Opponents of a development project which will place a 103 room hotel, 66 apartments and 39,775 square feet of retail space along three busy Brick roads scored a victory Wednesday night, with the township’s Board of Adjustment unanimously voting to transfer the approval application to its jurisdiction.
The case was previously being heard by the planning board, but was stopped when Ron Gasiorowski, an attorney for 545 Brick Boulevard LLC, filed a lawsuit arguing the case should be heard before the Board of Adjustment due to zoning issues. The hearing Wednesday night sought a determination by the Board of Adjustment as to whether the venue should be changed.
The project is proposed for a triangular plot of land that runs beside Route 88, Burrsville Road and Jack Martin Boulevard. Neighbors have lined up to oppose the project, citing concerns over traffic and the quality of tenants who may occupy the facility. Many attended the meeting Wednesday night wearing “Save Our Neighborhood” buttons.
For Kamson Corporation, the developer of the project, gaining approval will be more difficult before the Board of Adjustment as compared to the planning board. For starters, testimony in the case – now months in progress – will likely have to start over. Before the Board of Adjustment, approval will require a supermajority of members voting in favor of the project rather than a simple majority before the planning board. Additionally, the Board of Adjustment determined the project will require a “D” variance – often known as a use variance – which under state land use laws is the most difficult variance to obtain.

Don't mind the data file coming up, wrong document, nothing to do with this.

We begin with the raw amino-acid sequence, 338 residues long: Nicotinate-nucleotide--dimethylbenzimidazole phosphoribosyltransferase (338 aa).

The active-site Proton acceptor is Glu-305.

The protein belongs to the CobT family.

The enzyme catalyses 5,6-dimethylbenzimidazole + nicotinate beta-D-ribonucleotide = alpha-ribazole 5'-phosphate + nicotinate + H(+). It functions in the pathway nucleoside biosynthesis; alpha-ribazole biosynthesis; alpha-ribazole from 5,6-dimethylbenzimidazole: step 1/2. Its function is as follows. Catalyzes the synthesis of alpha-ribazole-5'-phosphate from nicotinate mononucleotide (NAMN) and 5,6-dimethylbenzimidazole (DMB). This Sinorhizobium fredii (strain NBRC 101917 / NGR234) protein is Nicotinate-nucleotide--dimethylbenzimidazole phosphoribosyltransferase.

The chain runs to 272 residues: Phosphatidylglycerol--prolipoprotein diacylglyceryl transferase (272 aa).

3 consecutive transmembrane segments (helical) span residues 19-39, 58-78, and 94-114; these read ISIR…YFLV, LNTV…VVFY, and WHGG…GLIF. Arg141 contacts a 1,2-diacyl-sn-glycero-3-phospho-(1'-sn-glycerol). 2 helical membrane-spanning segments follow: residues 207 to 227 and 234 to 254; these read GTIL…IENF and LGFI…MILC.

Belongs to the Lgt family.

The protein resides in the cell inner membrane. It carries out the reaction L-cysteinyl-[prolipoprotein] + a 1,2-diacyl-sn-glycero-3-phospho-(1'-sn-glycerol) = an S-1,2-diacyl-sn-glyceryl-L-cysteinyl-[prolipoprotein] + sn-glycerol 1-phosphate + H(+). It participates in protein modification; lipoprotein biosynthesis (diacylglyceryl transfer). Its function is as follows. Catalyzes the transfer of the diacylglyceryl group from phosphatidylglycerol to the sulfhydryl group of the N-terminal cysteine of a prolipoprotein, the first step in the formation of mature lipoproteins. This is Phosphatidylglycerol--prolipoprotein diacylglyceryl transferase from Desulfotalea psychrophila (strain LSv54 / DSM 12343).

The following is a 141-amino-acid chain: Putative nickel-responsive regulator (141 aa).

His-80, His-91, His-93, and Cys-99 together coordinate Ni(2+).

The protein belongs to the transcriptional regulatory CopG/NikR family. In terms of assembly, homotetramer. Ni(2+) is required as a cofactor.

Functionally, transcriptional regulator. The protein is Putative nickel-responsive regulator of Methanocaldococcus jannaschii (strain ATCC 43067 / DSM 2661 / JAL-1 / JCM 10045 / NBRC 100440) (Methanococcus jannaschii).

The board made its determination Wednesday night after hearing testimony from a planner hired by Kamson testify for about an hour as to why the hearing should not be moved. In the end, the board’s own attorney, John P. Miller, recommended the board change jurisdiction due to the reasons outlined by Gasiorowski. (Gasiorowski has since been replaced on the case by attorney Bernard Reilly over an undisclosed conflict of interest.)
The hotel and development is proposed to be constructed in what is known as the township’s hospital support zone. That zone is overlayed by a mixed use zone, which allows certain other uses within the underlying hospital support zone. Certain portions of the application, specifically the apartments, are a conditional use within the underlying zone. The board ruled that, according to Brick’s municipal land use ordinance, when a conditional use is sought in a mixed use zone, the conditions placed upon that conditional use must be settled. In the case of the proposed hotel, variances are required, which necessitate a change in venue and the additional requirement of a use variance.
Marc Policastro, Kamson’s attorney, was frustrated by the board’s ruling, arguing that in a previous case, the township’s planning board granted approval to a mixed use project that required the same variance relief as his client’s. That development, New Visions, is currently under construction off Ovation Way behind the township’s post office.
“That has no bearing here,” replied Miller to Policastro’s argument. “This board doesn’t have the obligation to follow the resolution by another board.”
Board Chairman Harvey Langer urged concerned residents to hire professionals – an attorney, engineer or architect – to assist in their opposition to the case.
“I would recommend that if you want to have skin in the game … hire a professional to represent you during the proceedings,” Langer said.
It is possible that Wednesday’s decision will be challenged by Kamson. Policastro declined to comment after the meeting ended.